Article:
Photo source: ©© Dans Le Grand Bleu
More than 80 radioactive particles have been found since highly radioactive material have been found Saturday, on the popular Dalgety Bay beach, Scotland, giving great “cause for concern”, a study by the Scottish Environmental Protection Agency (Sepa) just revealed.
A study by the Scottish Environmental Protection Agency (Sepa) examined the risk to youngsters posed by contamination of part of Dalgety Bay, Fife, and warns that children exposed to radioactive pollution at this popular beach face a “significant” risk of developing cancer.
The study concluded that babies or toddlers who ingested “hot particles” from the beach could get radiation doses hundreds of times higher than the maximum permitted in the nuclear industry.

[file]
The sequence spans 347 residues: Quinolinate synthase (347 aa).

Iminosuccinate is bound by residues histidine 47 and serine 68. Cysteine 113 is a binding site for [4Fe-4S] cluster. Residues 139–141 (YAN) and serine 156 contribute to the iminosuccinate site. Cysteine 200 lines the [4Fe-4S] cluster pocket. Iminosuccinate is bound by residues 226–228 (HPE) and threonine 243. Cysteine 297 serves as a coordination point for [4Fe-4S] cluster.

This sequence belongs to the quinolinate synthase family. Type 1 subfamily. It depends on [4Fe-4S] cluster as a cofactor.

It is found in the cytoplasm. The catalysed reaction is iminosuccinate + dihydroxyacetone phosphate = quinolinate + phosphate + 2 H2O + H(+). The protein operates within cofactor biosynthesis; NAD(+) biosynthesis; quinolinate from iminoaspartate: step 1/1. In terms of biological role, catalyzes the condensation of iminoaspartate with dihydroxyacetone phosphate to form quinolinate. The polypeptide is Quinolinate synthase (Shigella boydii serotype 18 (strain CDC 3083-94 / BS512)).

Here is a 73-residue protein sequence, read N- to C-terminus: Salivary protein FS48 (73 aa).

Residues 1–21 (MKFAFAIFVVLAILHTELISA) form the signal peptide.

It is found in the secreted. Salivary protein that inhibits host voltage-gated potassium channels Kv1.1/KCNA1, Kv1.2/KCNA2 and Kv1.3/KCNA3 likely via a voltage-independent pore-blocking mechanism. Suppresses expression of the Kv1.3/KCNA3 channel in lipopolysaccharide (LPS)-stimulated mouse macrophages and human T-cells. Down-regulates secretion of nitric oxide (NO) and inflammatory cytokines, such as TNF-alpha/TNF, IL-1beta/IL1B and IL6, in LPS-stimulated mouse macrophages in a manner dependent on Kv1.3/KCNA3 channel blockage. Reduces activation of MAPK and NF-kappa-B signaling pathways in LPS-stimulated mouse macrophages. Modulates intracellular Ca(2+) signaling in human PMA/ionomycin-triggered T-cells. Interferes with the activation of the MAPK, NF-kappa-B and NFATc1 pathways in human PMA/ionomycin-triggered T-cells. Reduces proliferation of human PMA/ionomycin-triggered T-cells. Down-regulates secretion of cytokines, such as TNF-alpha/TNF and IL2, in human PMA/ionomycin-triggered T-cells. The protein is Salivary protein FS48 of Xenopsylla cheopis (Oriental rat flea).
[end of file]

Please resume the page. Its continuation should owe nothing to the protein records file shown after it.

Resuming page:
The area was the site of an old military airfield where many aircraft were broken up at the end of World War II.
Luminous radium, used in aircraft instruments, is believed to be the source of radioactivity. The agency’s experts in radioactive substances, estimate that there is a one in 91 chance of people encountering radioactive contamination at the site. To make matters worse, the radium 266 in the particles has a half-life of 1,600 years, said Sepa…
Dalgety Bay Reports, SEPA
Radioactive items have been detected on Dalgety Bay since at least 1990. Many surveys have been undertaken on the beach to determine the potential numbers of items present and possible implications for public health. SEPA has undertaken two recent monitoring and assessment exercises at Dalgety Bay and these are reported below.